Life as a web designer can get incredibly busy. So much so that you may find yourself dedicating loads of time to your clients and having very little left for yourself. It can even get to the point to where you no longer enjoy what you’re doing.
Why? There are a number of potential factors. But the one that seems to stand out most is that it’s easy to get bogged down in work that doesn’t let us flex our creative muscles. It’s those mind-numbing tasks that make us forget the fun we used to have. That’s a shame, because having a passion for code and design is what leads many of us to this career in the first place.
The good news is that you can indeed get your groove back. And the potential ways to do so (listed below) run the gamut from simple exercises to full-on projects. So, even if you don’t have much in the way of free time, you can still do something to bring back that creative rush. Let’s get started!
Experiment with a New Technique
This one works whether you love design, code or both. And it doesn’t necessarily have to take up much of your time.
The idea is to find something you don’t know much about. Maybe it’s a new-fangled layout technique like CSS Grid (which is full of unique possibilities) or take a quick tutorial on creating special video effects. If you really want to dive in, sign up for an online class.
What’s really fun about this is that you can pick whatever subject you like. Even if it’s something you don’t think you’ll use a lot in your day-to-day work. Just the experience of learning something that truly interests you can provide a more positive outlook.
Start a Side Project
The ubiquitous side project has been the go-to remedy for many a designer. The reason for this is simple: It enables you to work on something you’re passionate about.
Again, the subject matter can be just about anything. Dedicate a blog to your favorite sports team or musician. Write short stories, poetry or opinion pieces. Share your photos with the world. Help your mom sell some homemade crafts.
Side projects aren’t one-size-fits-all, either. It might not even require building a traditional website. But it does work best if you can use your creativity, along with other skills you enjoy utilizing.
Also, a word of warning. It is possible to take a side project far enough to where you start the feel the same drudgery as in your day job.
The positive of this is that it usually means that you’ve built something really cool and maybe even popular. If it gets to be too much, you don’t need to feel obligated to continue. After all, the goal is to reduce your stress – not add to it.
Become a Mentor
Earlier, we mentioned how passion for code and design tends to lead us into this line of work. That being said, it’s also natural that our feelings toward work ebb and flow over time. None of us are without our own ups and downs.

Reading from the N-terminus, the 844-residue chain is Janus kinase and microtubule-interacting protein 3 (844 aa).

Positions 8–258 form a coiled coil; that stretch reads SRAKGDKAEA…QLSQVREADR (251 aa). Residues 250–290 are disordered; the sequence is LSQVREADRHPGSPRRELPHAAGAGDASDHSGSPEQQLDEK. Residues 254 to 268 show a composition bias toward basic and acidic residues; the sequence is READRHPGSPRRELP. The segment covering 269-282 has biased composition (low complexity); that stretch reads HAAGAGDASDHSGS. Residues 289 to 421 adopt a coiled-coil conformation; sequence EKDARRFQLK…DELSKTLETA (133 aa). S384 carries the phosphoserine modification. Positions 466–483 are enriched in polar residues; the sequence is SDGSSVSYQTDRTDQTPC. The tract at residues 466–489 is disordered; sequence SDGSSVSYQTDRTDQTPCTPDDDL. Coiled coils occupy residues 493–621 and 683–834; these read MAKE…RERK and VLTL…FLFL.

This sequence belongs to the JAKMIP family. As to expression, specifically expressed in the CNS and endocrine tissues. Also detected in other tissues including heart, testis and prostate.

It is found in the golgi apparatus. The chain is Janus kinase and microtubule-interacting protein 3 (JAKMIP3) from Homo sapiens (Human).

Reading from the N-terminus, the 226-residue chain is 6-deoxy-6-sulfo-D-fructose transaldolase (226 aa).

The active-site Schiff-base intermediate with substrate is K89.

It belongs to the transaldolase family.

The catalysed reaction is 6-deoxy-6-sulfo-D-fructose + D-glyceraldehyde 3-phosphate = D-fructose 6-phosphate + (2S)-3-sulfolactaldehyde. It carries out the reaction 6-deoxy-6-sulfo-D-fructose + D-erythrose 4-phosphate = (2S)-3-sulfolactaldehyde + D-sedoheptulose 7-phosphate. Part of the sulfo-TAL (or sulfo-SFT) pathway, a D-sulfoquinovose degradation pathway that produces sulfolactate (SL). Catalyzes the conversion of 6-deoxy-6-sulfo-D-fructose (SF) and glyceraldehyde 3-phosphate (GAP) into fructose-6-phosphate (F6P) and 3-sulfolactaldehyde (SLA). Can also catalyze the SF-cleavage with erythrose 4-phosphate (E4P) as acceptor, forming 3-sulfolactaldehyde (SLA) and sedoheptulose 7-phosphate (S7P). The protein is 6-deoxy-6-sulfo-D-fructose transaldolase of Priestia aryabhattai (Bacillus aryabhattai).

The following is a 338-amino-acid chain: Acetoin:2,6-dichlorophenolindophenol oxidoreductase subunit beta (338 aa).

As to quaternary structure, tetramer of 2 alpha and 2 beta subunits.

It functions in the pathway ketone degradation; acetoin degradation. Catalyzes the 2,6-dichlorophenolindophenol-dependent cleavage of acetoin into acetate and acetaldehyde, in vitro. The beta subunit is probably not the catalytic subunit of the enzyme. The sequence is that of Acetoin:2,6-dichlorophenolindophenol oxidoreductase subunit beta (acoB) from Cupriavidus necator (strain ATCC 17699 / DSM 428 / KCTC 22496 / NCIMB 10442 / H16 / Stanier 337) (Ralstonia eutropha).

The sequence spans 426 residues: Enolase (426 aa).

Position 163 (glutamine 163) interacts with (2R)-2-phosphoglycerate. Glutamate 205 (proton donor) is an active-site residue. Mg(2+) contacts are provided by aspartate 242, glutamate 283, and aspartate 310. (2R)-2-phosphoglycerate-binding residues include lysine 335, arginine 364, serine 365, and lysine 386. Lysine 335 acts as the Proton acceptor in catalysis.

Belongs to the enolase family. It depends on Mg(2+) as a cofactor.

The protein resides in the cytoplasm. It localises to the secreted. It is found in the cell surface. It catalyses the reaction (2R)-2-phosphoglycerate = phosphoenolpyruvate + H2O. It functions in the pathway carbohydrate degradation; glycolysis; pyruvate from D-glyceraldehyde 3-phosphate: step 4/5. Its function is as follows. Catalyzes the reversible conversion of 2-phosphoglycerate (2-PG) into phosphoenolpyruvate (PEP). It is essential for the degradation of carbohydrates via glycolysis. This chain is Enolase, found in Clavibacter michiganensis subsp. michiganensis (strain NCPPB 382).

Sometimes, rediscovering that joy comes not from building yet another website. Rather, it’s a result of connecting with another person. Mentoring is a great way to do just that.
Sharing what you know with a designer who’s just starting out on their journey can be very fulfilling. That’s because you’re not only helping someone achieve their goals, you’re also benefitting from their eagerness to learn and optimistic outlook. That feeling can be quite contagious.
As a bonus, it’s also nice to know someone who does the same kind of work. They often understand those ups and downs associated with buggy code, demanding clients or creative droughts in a way that those outside the industry can’t.
If this sounds interesting, there are plenty of places you can start. Support forums, social media or your own blog can allow you to interact with others online. If you’re more of a face-to-face type of person, local meetups or design conferences might be worth your while.
Reignite That Spark
The day-to-day pressures of web design are enough to make even the sunniest among us a little sour over time. That’s why it’s so important to find activities that allow us to do the aspects of our job that we love most.
Of course, we’re all individuals and the activities we choose should reflect our personalities. Whether that’s engaging in a 15-minute tutorial, starting a cat meme site or reaching out to a younger version of ourselves, the doing is what matters most.
It reenergizes the spirit and gives us something to lean on, even on the toughest of days.
- The Bright Side of an Increasingly Homogeneous Web
- Techniques for Documenting Your Web Projects
- Too Many Threads: A Scattered Approach to Coding
- How Being Uncomfortable Can Make You a Better Web Designer
- What My Old Design Projects Have Taught Me
- How Web Designers Benefit from Open Source
- Ready for Launch: Avoiding Chaos
- The Web Design Process Periodic Table [Infographic]